|History of Moldova|
This article is part of a series
|Dacia, Free Dacians|
|Early Middle Ages|
|Origin of the Romanians|
|Principality of Moldavia|
|Stephen the Great|
|Early Modern Era|
|Treaty of Bucharest|
|Moldavian Democratic Republic|
|Union of Bessarabia with Romania|
|The Holocaust in Romanian-controlled territories|
|Soviet occupation of Bessarabia and Northern Bukovina|
|Republic of Moldova|
|Independence of Moldova|
|War of Transnistria|
|History of independent Moldova|
During the Russian Civil War, the area of the Moldavian ASSR switched hands twelve times between the White Movement, the Red Army, the Cossacks, Ukrainian militias and roving hordes of bandits. After the victory of the Bolsheviks, in 1920, it became part of the Ukrainian SSR.
The area was quickly industrialized, and because of the lack of a qualified workforce, a significant migration from other Soviet republics occurred, predominantly Ukrainians and Russians. In particular, in 1928, of 14,300 industrial workers only about 600 were Moldovans.
In 1925 MASSR survived a famine.
In December 1927, the Time Magazine has reported a number of anti-Soviet uprisings among peasants and factory workers in Tiraspol and other cities (Mogilev-Podolskiy, Kamyanets-Podolskiy) of southern Ukrainian SSR. Troops from Moscow were sent to the region and suppressed the unrest, resulting in ca 4000 deaths. The insurrections were at the time completely denied by the official Kremlin press.
In 1932-1933 another famine, known as Holodomor in Ukraine, occurred, with tens of thousands of peasants dying of starvation. During the famine, thousands of inhabitants tried to escape over the Dniester, despite the threat of being shot. The most notable such incident happened near the village Olăneşti on February 23, 1932, when 40 persons were shot. This was reported in European newspapers by survivors. The Soviet side reported this as an escape of "kulak elements subverted by Romanian propaganda."
On 30 October 1930, from an improvised studio in Tiraspol, started broadcasting in Romanian language a Soviet radio of 4 kW whose main purpose was the anti-Romanian propaganda to Bessarabia between Prut and Dniester. In the context in which a new radio mast, M. Gorky, built in 1936 in Tiraspol, allowed a greater coverage of the territory of Moldova, the Romanian state broadcaster started in 1937 to build Radio Basarabia, to counter Soviet propaganda.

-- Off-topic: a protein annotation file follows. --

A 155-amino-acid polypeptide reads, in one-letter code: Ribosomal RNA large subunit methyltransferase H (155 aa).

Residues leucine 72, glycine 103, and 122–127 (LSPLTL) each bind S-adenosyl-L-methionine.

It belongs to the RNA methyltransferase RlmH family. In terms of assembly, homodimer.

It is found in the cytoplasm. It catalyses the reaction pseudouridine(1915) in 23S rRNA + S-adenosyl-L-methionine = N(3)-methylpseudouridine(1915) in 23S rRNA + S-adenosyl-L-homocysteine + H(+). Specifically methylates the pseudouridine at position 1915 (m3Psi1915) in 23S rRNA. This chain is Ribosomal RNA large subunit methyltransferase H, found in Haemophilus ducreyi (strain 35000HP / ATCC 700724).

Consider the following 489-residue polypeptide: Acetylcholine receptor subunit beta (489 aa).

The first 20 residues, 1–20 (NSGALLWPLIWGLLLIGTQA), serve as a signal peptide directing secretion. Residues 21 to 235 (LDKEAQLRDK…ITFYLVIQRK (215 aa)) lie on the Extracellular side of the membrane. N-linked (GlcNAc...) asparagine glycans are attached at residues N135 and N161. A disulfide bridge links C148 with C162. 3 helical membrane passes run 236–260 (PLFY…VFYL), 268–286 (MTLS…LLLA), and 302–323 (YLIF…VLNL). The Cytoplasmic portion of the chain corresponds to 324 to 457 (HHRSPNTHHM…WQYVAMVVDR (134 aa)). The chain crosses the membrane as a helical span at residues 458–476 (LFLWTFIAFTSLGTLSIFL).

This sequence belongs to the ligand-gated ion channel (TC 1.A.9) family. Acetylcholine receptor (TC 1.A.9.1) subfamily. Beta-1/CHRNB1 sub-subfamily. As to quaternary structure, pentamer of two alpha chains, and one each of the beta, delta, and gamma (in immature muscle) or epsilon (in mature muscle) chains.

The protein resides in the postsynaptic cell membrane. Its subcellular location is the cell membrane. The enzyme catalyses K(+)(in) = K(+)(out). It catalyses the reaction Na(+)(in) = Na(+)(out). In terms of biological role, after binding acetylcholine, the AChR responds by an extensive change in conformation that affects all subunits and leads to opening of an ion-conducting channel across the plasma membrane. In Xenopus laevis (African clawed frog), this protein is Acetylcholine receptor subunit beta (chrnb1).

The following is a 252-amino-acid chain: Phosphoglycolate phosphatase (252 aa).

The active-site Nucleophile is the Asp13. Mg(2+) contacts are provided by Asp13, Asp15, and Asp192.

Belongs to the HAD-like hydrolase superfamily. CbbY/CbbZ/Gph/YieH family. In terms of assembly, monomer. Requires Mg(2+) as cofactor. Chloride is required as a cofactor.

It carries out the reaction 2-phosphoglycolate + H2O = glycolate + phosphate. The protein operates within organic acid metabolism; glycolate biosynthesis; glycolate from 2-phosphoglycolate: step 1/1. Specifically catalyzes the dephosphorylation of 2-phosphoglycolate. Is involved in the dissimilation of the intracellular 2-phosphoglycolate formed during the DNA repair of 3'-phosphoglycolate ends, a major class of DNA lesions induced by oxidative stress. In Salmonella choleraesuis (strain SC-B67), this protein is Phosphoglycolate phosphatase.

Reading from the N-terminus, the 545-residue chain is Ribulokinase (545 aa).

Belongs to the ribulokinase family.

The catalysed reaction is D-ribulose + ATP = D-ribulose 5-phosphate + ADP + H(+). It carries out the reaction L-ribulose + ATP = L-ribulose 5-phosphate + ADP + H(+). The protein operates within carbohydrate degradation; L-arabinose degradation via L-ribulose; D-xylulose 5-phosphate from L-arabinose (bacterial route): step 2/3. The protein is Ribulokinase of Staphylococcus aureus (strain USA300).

The tenet that the Moldavian language is distinct from the Romanian language was heavily promoted in the republic. Modern linguists generally agree that there is little difference between the two, mainly in accent and vocabulary. The republic also promoted irredentism towards Romania, proclaiming that the Moldovans in Bessarabia were "oppressed by Romanian imperialists".
As part of the effort to keep the language in Soviet Moldavia ("Moldavian Socialist culture") far from Romanian influences ("Romanian bourgeois culture"), a reformed Cyrillic script was used to write the language, in contrast with the Latin script officially used in Romania. The linguist Leonid Madan was assigned the task of establishing a literary standard, based on the Moldovan dialects of Transnistria and Bessarabia, as well as Russian loanwords or Russian-based calque.
In 1932, when in the entire Soviet Union there was a trend to move all languages to the Latin script, the Latin script and literary Romanian language was introduced in Moldovan schools and public use. Madan's books were removed from libraries and destroyed. This movement, however, was short lived, and in the second half of the 1940s a new trend of moving languages to the Cyrillic script started in the Soviet Union.
In 1937, during the Soviet Great Purge, many[vague] intellectuals in the Moldavian ASSR, accused of being enemies of the people, bourgeois nationalist or Trotskyist, were removed from their positions and repressed, with a large number of them executed. In 1938 the Cyrillic script was again declared official for the Moldovan language and the Latin script was banned. However, the literary language did not fully return to Madan's creation and remained closer to Romanian. After 1956, Madan's influences were entirely dropped from school books.
This policy remained in effect until 1989. Use of Cyrillic is still enforced in the Moldova's breakaway region of Transnistria, where it is claimed to be returning the language to its roots.
On June 26, 1940 the Soviet government issued an ultimatum to the Romanian minister in Moscow, demanding Romania to immediately cede Bessarabia and Northern Bukovina. Italy and Germany, which needed a stable Romania and access to its oil fields urged King Carol II to comply. Under duress, with no prospect of aid from France or Britain, Romania ceded those territories. On June 28, Soviet troops crossed the Dniester and occupied Bessarabia, Northern Bukovina, and the Hertza region. Territories where ethnic Ukrainians were the largest ethnic group (parts of Northern Bukovina and parts of Hotin, Akkerman, and Izmail), as well as some adjoining regions with a Romanian majority, such as the Hertza region, were annexed to the Ukrainian SSR. The transfer of Bessarabia's Black Sea and Danube frontage to Ukraine ensured its control by a stable Soviet republic.
On August 2, 1940, the Soviet Union established the Moldovan Soviet Socialist Republic (Moldovan SSR), which consisted of six counties of Bessarabia joined with the western-most part of what had been the MASSR, effectively dissolving it.
The Commission for the Study of the Communist Dictatorship in Moldova will study and analyze the 1917-1991 period of the communist regime.